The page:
Guess what. My bread maker has died.
Well and truly popped its clogs. It is no moar. It is an ex-bread maker.
It has ceased to be. SOB
Yesterday my Techie Adviser asked me if the bread maker should be making a whop-whop whoppetty whop noise. I was in the garden at the time and he was helping me.
“It’s been making odd noises for a while,” I said, continuing to mulch. (There was a lot of mulching to do, as a mega-bag full had been delivered onto the driveway, in front of the garage.)
Later I walked past it, my Panasonic life enhancer, on my way through the utility to the garage. Hmmm. Certainly not a happy noise. I lifted the lid and looked in. Despite the noise no mixing was actually happening. The rotatory bit was no longer rotating, just trying to. Luckily it had given up part way through the long 5 hour cycle, and the dough had received sufficient mixing for a decent loaf to be produced. So enough for today’s sandwiches, but while out I remembered just in time to buy some ready for tomorrow’s lunch.
This bread maker has been going for years – we have lost track and certainly don’t have the receipt.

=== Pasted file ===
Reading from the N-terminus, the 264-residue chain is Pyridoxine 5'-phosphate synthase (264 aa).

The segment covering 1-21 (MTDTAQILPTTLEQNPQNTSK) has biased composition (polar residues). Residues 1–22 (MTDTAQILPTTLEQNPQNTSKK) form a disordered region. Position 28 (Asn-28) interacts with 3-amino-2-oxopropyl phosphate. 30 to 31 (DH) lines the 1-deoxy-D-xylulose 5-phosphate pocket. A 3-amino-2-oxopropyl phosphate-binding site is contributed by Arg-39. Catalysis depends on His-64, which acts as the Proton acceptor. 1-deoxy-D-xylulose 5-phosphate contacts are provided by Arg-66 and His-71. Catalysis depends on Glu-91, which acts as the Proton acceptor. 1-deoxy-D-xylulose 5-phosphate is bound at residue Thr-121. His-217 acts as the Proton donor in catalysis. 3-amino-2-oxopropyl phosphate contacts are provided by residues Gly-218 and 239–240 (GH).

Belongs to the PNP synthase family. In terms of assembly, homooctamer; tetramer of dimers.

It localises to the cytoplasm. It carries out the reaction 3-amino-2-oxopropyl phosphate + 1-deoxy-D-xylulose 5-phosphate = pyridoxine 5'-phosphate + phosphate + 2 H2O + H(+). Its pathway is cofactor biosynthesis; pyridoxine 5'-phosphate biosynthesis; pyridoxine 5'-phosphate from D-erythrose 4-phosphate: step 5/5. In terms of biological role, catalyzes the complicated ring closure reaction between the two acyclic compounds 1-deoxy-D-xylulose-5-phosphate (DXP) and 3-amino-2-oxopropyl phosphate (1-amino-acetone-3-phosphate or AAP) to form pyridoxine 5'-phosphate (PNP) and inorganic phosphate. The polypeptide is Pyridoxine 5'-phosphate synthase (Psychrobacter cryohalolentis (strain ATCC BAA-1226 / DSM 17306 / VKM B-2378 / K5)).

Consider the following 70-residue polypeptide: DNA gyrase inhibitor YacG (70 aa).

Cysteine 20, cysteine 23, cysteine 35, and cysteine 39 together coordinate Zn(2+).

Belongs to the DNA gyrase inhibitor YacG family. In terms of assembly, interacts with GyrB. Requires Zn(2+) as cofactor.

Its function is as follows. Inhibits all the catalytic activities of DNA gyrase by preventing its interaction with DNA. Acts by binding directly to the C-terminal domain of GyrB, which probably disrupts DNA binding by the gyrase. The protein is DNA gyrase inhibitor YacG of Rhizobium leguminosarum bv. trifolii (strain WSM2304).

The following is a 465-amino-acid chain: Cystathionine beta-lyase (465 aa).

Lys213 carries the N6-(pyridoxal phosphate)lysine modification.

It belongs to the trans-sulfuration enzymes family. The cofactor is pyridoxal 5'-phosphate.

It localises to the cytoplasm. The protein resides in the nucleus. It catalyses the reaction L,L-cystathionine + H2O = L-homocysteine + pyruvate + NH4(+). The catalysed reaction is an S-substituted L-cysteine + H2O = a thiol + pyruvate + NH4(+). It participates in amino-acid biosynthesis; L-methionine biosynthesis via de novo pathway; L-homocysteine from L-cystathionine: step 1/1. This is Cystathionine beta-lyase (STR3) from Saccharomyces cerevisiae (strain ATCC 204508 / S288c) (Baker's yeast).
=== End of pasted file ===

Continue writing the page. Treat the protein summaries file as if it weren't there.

It has had two or three new blades and a new tin or two in its life.
If I’m completely honest my heart sank when I realised what the Cyclomaniac had given as a Christmas present all those years ago. The children were still quite small and my life quite busy. My immediate thought was,
“Not another bloody machine to look after.”
However, once the idea of building the bread maker loading into my routine established itself the machine proved to be an invaluable ‘white good’ enabling me to make impressive bread with a few hours warning, for dinner parties, for breakfast, for sandwiches -etc.
I inherited a bread storage bin – (one of those old-fashioned enamelled tins that sit on the corner of the counter) but I already had one, a round one.
So this newly acquired rectangular bread bin became the ‘home’ for nearly everything needed to make bread… the yeast, the flour, the milk powder, and it fits neatly into the cupboard below. I printed off the preferred recipe and pinned it inside one of the cupboard doors, and taught everyone how to make the bread. Even Scout, who is no longer Scout, but an Exploder.
Over the years I have devised new recipes and introduced seeds and soya flour to the mix, to increase the amount of phytoestrogens in our diet. (Not only good for peri-menopausal, menopausal women and post-menopausal women, but some evidence to say they can reduce the risk of prostate cancer too.)
Last week, out of the blue, my aunt offered me her bread maker that she doesn’t use. I turned it down.
How was I to know that the death of my bread maker would occur only days later?
Now I have to make that phone call.
“Would it really be OK for me to have your bread maker? Please?”